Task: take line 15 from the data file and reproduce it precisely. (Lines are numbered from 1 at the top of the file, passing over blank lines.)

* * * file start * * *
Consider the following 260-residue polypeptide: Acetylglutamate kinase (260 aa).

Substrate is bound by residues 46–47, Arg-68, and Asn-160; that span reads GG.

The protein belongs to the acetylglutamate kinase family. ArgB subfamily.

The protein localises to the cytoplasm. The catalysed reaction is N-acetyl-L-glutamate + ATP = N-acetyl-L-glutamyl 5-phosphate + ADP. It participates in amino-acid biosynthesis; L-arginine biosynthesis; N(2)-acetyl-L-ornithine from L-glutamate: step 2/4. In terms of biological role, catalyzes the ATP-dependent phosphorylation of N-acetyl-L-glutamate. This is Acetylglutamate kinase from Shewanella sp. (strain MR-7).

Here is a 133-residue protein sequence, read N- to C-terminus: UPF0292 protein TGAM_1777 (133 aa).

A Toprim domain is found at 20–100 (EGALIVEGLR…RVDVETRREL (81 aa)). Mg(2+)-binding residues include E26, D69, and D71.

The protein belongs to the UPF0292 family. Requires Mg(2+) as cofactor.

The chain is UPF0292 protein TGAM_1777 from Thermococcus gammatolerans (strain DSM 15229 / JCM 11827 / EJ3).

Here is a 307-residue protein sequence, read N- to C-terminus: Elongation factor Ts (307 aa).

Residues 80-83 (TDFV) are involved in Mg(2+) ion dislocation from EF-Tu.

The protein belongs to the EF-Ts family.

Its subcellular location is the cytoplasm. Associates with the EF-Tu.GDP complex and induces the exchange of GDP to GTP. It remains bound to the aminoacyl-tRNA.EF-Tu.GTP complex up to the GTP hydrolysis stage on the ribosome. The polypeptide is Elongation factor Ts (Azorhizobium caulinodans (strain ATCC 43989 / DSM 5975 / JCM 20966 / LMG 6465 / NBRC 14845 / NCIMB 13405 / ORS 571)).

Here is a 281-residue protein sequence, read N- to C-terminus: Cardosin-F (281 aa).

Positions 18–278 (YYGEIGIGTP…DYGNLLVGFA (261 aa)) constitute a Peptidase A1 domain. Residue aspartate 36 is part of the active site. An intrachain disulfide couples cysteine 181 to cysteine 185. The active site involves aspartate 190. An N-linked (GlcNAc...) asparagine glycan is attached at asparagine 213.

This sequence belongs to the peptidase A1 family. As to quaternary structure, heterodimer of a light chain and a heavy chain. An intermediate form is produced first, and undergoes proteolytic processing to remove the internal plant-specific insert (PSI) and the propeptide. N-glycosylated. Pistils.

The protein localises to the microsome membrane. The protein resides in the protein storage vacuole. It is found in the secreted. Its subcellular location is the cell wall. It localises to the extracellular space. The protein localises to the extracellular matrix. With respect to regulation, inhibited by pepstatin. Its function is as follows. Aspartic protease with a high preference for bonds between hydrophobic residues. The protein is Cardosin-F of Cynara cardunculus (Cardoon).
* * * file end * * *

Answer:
This sequence belongs to the peptidase A1 family. As to quaternary structure, heterodimer of a light chain and a heavy chain. An intermediate form is produced first, and undergoes proteolytic processing to remove the internal plant-specific insert (PSI) and the propeptide. N-glycosylated. Pistils.